At the moment, Ryan Dempster stands a much better opportunity to help the Braves catch the Nationals or, at the very least, make the playoffs than does Randall Delgado. Over the next five years — the time which the Cubs will control Delgado — they will almost certainly reap more value from him than Atlanta will reap from Dempster. Such is the way of trade deadline deals.
The Braves needed the rotation help now. They have the 14th best rotation in a 16 team league. Dempster has been one of the best starters in baseball this year. No, he’s not as good as his numbers in the first half indicate — no one is — but he should prove to be a far more reliable rotation presence for Atlanta between now and September.
In Delgado, the Cubs got exactly what they need: young talent. While his season has been lackluster so far, he’s just 22 and what is acceptable for a bad team in rebuilding mode is totally different than what is acceptable for a playoff contender. A few rough months in the bigs does not change the fact that Delgado has a bright future. Maybe not as a top-of-the-order ace, but certainly as a solid major league starter.
There have been some suggestions on Twitter today that the Braves think they have a chance to sign Dempster after the season is over and that he may be amenable. That’s noise at the moment and irrelevant noise at that. The Braves traded for him knowing that they only have the next 2+ months of Dempster guaranteed and that, if they make the playoffs with his help, the trade will have been worth it in the short term. Besides, signing Dempster to an extension following what is likely a late, mildly unexpected uptick in his performance may be a bad thing anyway and make the long term repercussions of this deal worse.
No matter what happens with Dempster, however, the Cubs can be happy with the return: a solid, young starting pitching prospect who may very well be — to use an over-used phrase — an important part of the next great Cubs team.
Mitt Romney built his professional life in Massachusetts and was once the governor of the state. As such, it is not surprising that he has long identified as a Red Sox fan. So this has to be troubling to him from a fan’s perspective. From Jon Heyman:
The Romney family is bidding to buy a small stake in the Yankees months after their try for the Marlins stalled. If the deal goes through, it is expected to be $25 million to $30 million per percentage point and thought to be interested in one or two percentage points. The Yankees are valued around $3 billion or more.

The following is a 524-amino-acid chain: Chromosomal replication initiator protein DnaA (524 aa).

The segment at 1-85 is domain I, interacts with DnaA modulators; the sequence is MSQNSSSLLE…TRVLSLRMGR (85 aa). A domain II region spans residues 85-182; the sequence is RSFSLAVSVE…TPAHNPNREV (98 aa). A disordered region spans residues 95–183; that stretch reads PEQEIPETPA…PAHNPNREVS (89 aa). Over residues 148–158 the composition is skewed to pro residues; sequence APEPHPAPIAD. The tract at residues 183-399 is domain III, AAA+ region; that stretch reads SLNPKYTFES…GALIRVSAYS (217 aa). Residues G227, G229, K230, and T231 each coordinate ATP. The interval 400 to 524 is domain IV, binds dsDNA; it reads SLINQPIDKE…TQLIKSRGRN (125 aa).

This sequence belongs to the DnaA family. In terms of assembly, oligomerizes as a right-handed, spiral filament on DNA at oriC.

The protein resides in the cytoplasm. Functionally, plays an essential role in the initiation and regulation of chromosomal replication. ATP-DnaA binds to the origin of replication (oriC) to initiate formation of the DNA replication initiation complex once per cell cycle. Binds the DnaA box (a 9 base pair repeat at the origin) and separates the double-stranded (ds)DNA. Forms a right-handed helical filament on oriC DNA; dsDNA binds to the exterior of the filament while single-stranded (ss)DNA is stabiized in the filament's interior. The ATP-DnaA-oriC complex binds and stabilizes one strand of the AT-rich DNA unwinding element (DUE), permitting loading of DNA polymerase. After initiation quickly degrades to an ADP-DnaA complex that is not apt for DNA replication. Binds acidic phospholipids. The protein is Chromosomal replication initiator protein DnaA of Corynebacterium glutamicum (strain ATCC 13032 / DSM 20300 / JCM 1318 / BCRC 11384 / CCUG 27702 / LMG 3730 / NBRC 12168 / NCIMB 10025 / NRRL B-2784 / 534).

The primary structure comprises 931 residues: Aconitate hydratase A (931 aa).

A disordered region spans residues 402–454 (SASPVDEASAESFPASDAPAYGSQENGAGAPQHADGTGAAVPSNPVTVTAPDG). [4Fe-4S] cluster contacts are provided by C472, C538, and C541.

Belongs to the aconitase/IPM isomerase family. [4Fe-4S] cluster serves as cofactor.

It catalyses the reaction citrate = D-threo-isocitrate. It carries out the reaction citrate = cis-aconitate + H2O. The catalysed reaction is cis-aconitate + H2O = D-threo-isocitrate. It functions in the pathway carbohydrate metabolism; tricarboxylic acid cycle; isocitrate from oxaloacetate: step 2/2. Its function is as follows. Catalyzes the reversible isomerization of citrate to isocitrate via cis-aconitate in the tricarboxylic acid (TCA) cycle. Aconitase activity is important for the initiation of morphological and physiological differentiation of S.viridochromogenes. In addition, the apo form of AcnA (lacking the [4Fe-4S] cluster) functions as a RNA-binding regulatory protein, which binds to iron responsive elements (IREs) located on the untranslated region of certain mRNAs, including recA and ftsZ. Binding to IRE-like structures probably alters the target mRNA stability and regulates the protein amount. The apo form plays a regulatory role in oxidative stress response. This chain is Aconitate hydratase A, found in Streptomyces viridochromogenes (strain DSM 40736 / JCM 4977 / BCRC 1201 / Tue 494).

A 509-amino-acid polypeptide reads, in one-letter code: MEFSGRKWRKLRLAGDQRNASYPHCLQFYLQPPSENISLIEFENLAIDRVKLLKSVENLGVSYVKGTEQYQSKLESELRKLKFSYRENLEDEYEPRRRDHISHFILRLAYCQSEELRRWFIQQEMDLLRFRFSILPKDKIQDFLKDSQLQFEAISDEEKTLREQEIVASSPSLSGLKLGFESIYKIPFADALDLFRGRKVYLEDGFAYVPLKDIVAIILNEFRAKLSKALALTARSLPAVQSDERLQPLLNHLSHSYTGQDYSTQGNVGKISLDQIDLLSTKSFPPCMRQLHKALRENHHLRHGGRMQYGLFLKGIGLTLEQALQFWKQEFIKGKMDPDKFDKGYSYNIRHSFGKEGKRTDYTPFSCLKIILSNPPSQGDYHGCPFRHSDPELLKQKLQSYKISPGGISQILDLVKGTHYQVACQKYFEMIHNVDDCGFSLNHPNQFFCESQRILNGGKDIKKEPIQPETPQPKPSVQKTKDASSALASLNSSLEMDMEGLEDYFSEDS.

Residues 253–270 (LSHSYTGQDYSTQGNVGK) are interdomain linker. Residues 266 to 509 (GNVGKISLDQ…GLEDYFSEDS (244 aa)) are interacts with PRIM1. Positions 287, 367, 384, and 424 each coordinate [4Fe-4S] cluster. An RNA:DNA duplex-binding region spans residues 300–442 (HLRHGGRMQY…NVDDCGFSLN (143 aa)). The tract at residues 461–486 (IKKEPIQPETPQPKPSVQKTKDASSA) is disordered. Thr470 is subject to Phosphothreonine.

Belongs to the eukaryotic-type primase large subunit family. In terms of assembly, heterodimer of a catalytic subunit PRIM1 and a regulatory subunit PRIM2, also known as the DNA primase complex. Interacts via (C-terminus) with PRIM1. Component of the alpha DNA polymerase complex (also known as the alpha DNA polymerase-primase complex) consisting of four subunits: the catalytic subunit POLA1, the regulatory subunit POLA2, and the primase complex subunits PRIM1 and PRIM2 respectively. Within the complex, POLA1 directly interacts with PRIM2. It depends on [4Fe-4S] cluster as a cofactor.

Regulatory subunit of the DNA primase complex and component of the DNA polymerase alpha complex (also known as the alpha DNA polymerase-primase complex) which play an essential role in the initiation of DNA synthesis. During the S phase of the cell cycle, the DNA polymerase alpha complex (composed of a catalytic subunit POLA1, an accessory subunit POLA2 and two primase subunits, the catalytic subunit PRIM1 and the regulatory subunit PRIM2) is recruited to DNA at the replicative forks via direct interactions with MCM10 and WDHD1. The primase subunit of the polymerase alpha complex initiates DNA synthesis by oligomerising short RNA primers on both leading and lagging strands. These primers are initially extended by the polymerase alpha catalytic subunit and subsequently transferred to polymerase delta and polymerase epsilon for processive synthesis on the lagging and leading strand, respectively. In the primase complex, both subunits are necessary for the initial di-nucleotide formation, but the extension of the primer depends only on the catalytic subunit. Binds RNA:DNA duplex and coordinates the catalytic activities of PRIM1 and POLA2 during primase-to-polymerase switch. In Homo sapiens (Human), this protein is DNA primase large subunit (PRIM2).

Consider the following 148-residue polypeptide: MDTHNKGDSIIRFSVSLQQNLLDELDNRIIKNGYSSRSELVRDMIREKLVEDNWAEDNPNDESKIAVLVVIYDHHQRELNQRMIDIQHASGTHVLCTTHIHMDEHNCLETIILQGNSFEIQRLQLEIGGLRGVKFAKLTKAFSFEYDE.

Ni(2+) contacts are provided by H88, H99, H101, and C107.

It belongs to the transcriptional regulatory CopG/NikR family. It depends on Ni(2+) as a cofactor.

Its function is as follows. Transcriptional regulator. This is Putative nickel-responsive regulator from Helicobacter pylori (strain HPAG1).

The effort is being led by Mitt’s son Tagg, one of his brothers and their business partners. Mitt’s spokesman tells Jon Heyman that he has nothing to do with it personally. Tagg Romney is reported to have been planning a bid for controlling interest in the Marlins, but that has fallen through.
I find this interesting insofar as the M.O. for the Steinbrenners has, for years, been to buy out minority shareholders in the Yankees, not seek more. Indeed, when George Steinbrenner bought the Yankees back in 1973 he held just a bare controlling interest and there were a ton of silent partners, most of which were back in Ohio and knew Steinbrenner from his shipping business. I’ve personally gotten to know some of them over the years as there are a handful of them in Columbus and I crossed paths with them in my legal career. They have almost all been bought out in the past couple of decades. They still get season tickets and World Series rings and stuff. You can tell them by their personalized Yankees plates and the fact that, within the first ten minutes of meeting them, they will tell you that they once owned a piece of the Yankees but got pushed out.
In light of all of that it’s interesting that the Steinbrenners are once again accepting bids for small stakes in the team. Especially from someone whose interest in controlling the Marlins suggests that they do not consider it to be a mere vanity investment. Makes me wonder what the Steinbrenners’ long term plans are.
The Nationals will be many people’s favorites in the NL East this season. Not everything is looking great, however. For example, their ace — defending NL Cy Young winner Max Scherzer — can’t even throw fastballs right now.
The reason: the stress fracture he suffered last August is still causing him problems and Scherzer is unable to use his fastball grip without feeling pain in his right ring finger. He will throw a bullpen session tomorrow, but will only use his secondary stuff.
Scherzer has not been ruled out for Opening Day — the fact that he is throwing some means that his timetable isn’t totally on hold — but you have to figure, at some point, not being able to air things out and use his heater will lead to some problems in his spring training routine.